Less expected however is the frontal attack waged on SR&ED by the Globe & Mail and others. In particular, the article “Flawed R&D scheme costs taxpayers billions”, by Barrie MacKenna, which follows, “How Canada’s R&D incentive gets abused” that appeared a couple of weeks ago.

His hard-hitting analysis seems to be sound, even if some of his numbers look a bit shaky. “This year, Ottawa and the provinces will dispense $4.7-billion to more than 20,000 Canadian companies under one of the richest R&D tax regimes in the world. But a third or more of that cash is being wasted and paid to consultants as a result of hazy rules on what’s legitimate R&D and limited government auditing resources, according to dozens of interviews with consultants, claimants and government officials”.

For us academics, the amusing part of all this is that the program can be considered to be “peer-reviewed”… by consultants and tax auditors.

As fellow French mathematicians like to say: “De deux choses l’une”. Either the Globe is trying to influence the R&D panel, or it is simply paving the way and preparing the audience for a Flaherty surprise in a couple of weeks: the obliteration of SR&ED.

Why? Because the program doesn’t really make any sense, especially political sense. Think about how much more efficient it would be if this money is available to distribute on demand and not after the fact, allowing companies to make serious (business) proposals to government, which will then conduct appropriate reviews and funding decisions.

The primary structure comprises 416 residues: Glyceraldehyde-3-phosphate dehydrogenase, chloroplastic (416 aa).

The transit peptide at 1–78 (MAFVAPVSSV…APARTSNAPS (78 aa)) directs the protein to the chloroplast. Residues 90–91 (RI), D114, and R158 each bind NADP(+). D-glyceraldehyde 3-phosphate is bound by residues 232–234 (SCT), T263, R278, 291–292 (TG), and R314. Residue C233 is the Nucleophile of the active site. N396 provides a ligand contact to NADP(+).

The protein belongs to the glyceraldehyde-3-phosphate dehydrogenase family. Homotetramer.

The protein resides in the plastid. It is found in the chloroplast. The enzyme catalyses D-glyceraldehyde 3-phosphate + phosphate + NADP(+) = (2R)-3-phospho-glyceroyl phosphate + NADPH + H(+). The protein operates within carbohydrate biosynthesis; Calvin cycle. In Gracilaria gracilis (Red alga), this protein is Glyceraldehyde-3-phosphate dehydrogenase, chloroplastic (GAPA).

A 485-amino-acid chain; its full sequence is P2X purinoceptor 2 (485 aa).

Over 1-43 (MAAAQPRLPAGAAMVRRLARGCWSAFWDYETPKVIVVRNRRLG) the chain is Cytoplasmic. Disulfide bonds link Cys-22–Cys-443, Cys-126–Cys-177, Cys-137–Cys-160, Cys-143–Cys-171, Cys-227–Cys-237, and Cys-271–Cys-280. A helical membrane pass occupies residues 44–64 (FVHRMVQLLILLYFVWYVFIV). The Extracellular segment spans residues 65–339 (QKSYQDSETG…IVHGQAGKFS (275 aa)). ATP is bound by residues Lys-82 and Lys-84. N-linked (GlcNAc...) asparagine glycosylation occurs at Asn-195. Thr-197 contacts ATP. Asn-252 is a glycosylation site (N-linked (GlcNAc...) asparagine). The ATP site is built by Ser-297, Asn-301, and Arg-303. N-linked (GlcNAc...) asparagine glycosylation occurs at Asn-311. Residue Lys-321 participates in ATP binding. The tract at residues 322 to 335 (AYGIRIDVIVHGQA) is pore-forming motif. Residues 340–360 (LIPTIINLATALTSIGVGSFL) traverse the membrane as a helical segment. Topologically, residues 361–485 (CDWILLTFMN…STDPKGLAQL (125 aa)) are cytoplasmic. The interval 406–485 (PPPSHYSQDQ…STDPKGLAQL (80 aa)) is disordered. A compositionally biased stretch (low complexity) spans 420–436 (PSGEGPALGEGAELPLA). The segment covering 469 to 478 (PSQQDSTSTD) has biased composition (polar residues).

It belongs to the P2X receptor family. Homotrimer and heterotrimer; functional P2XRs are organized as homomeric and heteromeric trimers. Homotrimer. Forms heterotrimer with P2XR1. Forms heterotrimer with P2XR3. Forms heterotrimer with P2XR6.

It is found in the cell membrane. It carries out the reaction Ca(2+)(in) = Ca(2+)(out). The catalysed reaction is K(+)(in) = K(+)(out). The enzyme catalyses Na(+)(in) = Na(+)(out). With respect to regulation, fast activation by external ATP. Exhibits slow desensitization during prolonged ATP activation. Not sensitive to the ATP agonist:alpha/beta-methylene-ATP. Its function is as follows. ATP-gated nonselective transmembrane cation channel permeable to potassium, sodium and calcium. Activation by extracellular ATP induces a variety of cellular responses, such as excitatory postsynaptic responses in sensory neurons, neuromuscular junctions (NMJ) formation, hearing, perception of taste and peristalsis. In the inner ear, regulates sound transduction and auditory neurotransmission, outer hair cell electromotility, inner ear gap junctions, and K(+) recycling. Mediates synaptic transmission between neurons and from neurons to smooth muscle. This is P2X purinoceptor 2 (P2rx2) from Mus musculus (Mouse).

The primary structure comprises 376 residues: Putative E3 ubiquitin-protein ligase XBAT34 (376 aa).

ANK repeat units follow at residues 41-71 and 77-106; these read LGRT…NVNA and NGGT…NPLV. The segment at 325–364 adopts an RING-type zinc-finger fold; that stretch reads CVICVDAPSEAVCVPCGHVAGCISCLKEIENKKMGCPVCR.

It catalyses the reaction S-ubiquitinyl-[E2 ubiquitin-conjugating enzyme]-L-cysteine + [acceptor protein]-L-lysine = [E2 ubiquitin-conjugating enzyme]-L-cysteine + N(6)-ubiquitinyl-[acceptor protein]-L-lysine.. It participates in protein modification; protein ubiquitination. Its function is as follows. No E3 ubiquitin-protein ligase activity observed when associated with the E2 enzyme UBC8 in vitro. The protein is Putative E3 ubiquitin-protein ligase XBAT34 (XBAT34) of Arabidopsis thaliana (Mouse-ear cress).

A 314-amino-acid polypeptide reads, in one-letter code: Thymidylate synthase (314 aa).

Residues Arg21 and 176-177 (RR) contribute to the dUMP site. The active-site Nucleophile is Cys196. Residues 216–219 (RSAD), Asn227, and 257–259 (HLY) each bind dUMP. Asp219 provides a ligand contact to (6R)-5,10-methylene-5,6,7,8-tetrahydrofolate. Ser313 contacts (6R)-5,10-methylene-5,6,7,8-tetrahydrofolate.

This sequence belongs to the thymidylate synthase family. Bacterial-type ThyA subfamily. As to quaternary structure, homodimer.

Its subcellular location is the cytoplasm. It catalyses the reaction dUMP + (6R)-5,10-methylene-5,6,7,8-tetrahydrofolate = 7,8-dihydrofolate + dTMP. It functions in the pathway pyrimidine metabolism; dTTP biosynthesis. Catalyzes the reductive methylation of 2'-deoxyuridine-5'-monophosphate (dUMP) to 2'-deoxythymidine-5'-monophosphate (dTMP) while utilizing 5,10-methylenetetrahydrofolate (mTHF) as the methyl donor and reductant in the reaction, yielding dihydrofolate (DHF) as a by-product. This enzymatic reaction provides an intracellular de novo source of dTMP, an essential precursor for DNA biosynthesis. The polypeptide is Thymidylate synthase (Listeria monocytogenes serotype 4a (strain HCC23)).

And from the political side, think about how many announcements this would make! But the real kicker in the current political context might be to use the cancellation of SR&ED to counter the criticism for the planned corporate tax cuts. How many birds in one stone?

In any case, don’t forget to give credit to “Piece of Mind” if this actually happens. Otherwise, you may forget I ever said that.

This entry was posted in Op-eds, R&D Policy. Bookmark the permalink.

6 Responses to Who is shredding SR&ED?

  1. Peter Bell says:

    Great links. Thanks!

  2. Nilima says:

    As I commented on Rob’s blog, the submissions from the academe to this review panel are somewhat disappointing. I fully expected companies to hold out a begging bowl, which they did. I also hoped for cogent, creative arguments from our research establishment, defending programs which work and precisely skewering programs which don’t.

    Compare and contrast with the Royal Society in the UK, whose spirited defense helped protect research in their universities amidst deep budget cuts: http://royalsociety.org/policy/reports/spending-review-submission/

    If we have to wait for an article in the Globe and Mail to articulate what we believe, that’s a problem.

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  6. SR&ED says:

    SR&ED is directly used by startups and small businesses to finance their growth because it provides a direct source of cash (refundable tax credits) for expenses incurred. For example, without SR&ED, early-stage high-tech startups would constantly be suspending operations, in order to apply for direct funding (in the hopes that can get it to commercialize their idea). Remember, it usually takes 2-3 years before a startup can be cashflow positive. Until then, their only forms of financing are friends+family, and SR&ED.